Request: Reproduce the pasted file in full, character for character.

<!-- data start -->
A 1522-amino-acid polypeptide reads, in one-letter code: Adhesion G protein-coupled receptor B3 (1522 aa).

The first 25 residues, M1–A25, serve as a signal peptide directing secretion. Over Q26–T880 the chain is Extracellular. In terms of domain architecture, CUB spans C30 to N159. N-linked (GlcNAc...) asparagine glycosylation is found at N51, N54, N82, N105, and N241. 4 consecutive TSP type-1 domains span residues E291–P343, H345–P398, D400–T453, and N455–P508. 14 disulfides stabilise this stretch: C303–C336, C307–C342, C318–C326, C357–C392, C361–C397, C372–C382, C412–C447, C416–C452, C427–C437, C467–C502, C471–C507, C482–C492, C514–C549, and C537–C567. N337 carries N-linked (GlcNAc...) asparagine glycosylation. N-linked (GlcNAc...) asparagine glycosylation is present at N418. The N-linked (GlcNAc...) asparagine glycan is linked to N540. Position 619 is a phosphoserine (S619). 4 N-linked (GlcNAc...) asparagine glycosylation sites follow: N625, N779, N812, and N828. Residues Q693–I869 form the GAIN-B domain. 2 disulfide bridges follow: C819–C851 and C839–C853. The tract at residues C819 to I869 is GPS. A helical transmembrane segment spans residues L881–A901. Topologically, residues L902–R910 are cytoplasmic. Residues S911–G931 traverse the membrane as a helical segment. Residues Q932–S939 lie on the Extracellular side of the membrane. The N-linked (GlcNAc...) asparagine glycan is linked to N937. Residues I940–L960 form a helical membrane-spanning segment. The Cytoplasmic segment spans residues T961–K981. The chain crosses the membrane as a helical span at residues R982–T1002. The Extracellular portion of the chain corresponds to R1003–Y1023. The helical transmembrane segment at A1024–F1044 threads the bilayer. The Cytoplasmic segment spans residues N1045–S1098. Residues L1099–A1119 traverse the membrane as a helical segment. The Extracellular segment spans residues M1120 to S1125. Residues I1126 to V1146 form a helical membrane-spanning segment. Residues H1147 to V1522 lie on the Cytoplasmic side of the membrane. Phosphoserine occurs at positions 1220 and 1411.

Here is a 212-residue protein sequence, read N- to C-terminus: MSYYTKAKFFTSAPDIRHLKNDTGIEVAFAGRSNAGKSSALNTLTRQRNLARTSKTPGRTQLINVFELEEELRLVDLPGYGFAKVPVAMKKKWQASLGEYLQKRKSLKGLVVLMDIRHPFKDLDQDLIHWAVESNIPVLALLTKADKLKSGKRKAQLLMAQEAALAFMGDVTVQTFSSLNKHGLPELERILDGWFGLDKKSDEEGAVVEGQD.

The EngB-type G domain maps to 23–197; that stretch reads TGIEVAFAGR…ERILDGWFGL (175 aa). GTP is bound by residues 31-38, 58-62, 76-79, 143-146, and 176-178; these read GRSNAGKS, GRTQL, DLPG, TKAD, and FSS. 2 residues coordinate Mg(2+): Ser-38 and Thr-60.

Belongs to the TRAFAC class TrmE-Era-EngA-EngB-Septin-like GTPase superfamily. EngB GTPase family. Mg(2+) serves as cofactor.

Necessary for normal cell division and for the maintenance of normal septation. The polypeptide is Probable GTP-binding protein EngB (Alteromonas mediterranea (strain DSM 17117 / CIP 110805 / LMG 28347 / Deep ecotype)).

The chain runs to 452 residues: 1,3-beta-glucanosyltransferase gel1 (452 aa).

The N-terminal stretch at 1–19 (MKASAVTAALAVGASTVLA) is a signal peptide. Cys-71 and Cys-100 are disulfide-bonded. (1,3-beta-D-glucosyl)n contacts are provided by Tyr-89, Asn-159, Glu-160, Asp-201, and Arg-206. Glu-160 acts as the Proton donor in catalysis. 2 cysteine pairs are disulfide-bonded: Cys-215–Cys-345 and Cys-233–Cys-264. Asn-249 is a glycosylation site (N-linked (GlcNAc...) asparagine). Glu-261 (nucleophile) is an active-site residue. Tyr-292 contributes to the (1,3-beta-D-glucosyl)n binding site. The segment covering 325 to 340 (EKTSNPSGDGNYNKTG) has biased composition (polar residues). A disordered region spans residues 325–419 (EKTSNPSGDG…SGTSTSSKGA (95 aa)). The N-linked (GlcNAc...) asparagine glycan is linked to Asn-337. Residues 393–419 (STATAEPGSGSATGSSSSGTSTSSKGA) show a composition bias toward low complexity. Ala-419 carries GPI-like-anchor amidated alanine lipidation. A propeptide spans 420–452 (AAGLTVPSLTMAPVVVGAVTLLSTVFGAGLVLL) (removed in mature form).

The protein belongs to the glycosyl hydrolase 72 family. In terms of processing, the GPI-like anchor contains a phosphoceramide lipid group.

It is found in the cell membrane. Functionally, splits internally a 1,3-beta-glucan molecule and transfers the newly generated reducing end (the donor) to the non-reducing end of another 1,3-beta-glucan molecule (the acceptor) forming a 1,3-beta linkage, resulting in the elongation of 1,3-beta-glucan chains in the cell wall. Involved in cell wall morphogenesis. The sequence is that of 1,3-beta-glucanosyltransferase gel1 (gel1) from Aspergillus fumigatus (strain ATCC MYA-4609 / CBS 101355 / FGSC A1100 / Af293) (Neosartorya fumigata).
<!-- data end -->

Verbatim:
A 1522-amino-acid polypeptide reads, in one-letter code: Adhesion G protein-coupled receptor B3 (1522 aa).

The first 25 residues, M1–A25, serve as a signal peptide directing secretion. Over Q26–T880 the chain is Extracellular. In terms of domain architecture, CUB spans C30 to N159. N-linked (GlcNAc...) asparagine glycosylation is found at N51, N54, N82, N105, and N241. 4 consecutive TSP type-1 domains span residues E291–P343, H345–P398, D400–T453, and N455–P508. 14 disulfides stabilise this stretch: C303–C336, C307–C342, C318–C326, C357–C392, C361–C397, C372–C382, C412–C447, C416–C452, C427–C437, C467–C502, C471–C507, C482–C492, C514–C549, and C537–C567. N337 carries N-linked (GlcNAc...) asparagine glycosylation. N-linked (GlcNAc...) asparagine glycosylation is present at N418. The N-linked (GlcNAc...) asparagine glycan is linked to N540. Position 619 is a phosphoserine (S619). 4 N-linked (GlcNAc...) asparagine glycosylation sites follow: N625, N779, N812, and N828. Residues Q693–I869 form the GAIN-B domain. 2 disulfide bridges follow: C819–C851 and C839–C853. The tract at residues C819 to I869 is GPS. A helical transmembrane segment spans residues L881–A901. Topologically, residues L902–R910 are cytoplasmic. Residues S911–G931 traverse the membrane as a helical segment. Residues Q932–S939 lie on the Extracellular side of the membrane. The N-linked (GlcNAc...) asparagine glycan is linked to N937. Residues I940–L960 form a helical membrane-spanning segment. The Cytoplasmic segment spans residues T961–K981. The chain crosses the membrane as a helical span at residues R982–T1002. The Extracellular portion of the chain corresponds to R1003–Y1023. The helical transmembrane segment at A1024–F1044 threads the bilayer. The Cytoplasmic segment spans residues N1045–S1098. Residues L1099–A1119 traverse the membrane as a helical segment. The Extracellular segment spans residues M1120 to S1125. Residues I1126 to V1146 form a helical membrane-spanning segment. Residues H1147 to V1522 lie on the Cytoplasmic side of the membrane. Phosphoserine occurs at positions 1220 and 1411.

Here is a 212-residue protein sequence, read N- to C-terminus: MSYYTKAKFFTSAPDIRHLKNDTGIEVAFAGRSNAGKSSALNTLTRQRNLARTSKTPGRTQLINVFELEEELRLVDLPGYGFAKVPVAMKKKWQASLGEYLQKRKSLKGLVVLMDIRHPFKDLDQDLIHWAVESNIPVLALLTKADKLKSGKRKAQLLMAQEAALAFMGDVTVQTFSSLNKHGLPELERILDGWFGLDKKSDEEGAVVEGQD.

The EngB-type G domain maps to 23–197; that stretch reads TGIEVAFAGR…ERILDGWFGL (175 aa). GTP is bound by residues 31-38, 58-62, 76-79, 143-146, and 176-178; these read GRSNAGKS, GRTQL, DLPG, TKAD, and FSS. 2 residues coordinate Mg(2+): Ser-38 and Thr-60.

Belongs to the TRAFAC class TrmE-Era-EngA-EngB-Septin-like GTPase superfamily. EngB GTPase family. Mg(2+) serves as cofactor.

Necessary for normal cell division and for the maintenance of normal septation. The polypeptide is Probable GTP-binding protein EngB (Alteromonas mediterranea (strain DSM 17117 / CIP 110805 / LMG 28347 / Deep ecotype)).

The chain runs to 452 residues: 1,3-beta-glucanosyltransferase gel1 (452 aa).

The N-terminal stretch at 1–19 (MKASAVTAALAVGASTVLA) is a signal peptide. Cys-71 and Cys-100 are disulfide-bonded. (1,3-beta-D-glucosyl)n contacts are provided by Tyr-89, Asn-159, Glu-160, Asp-201, and Arg-206. Glu-160 acts as the Proton donor in catalysis. 2 cysteine pairs are disulfide-bonded: Cys-215–Cys-345 and Cys-233–Cys-264. Asn-249 is a glycosylation site (N-linked (GlcNAc...) asparagine). Glu-261 (nucleophile) is an active-site residue. Tyr-292 contributes to the (1,3-beta-D-glucosyl)n binding site. The segment covering 325 to 340 (EKTSNPSGDGNYNKTG) has biased composition (polar residues). A disordered region spans residues 325–419 (EKTSNPSGDG…SGTSTSSKGA (95 aa)). The N-linked (GlcNAc...) asparagine glycan is linked to Asn-337. Residues 393–419 (STATAEPGSGSATGSSSSGTSTSSKGA) show a composition bias toward low complexity. Ala-419 carries GPI-like-anchor amidated alanine lipidation. A propeptide spans 420–452 (AAGLTVPSLTMAPVVVGAVTLLSTVFGAGLVLL) (removed in mature form).

The protein belongs to the glycosyl hydrolase 72 family. In terms of processing, the GPI-like anchor contains a phosphoceramide lipid group.

It is found in the cell membrane. Functionally, splits internally a 1,3-beta-glucan molecule and transfers the newly generated reducing end (the donor) to the non-reducing end of another 1,3-beta-glucan molecule (the acceptor) forming a 1,3-beta linkage, resulting in the elongation of 1,3-beta-glucan chains in the cell wall. Involved in cell wall morphogenesis. The sequence is that of 1,3-beta-glucanosyltransferase gel1 (gel1) from Aspergillus fumigatus (strain ATCC MYA-4609 / CBS 101355 / FGSC A1100 / Af293) (Neosartorya fumigata).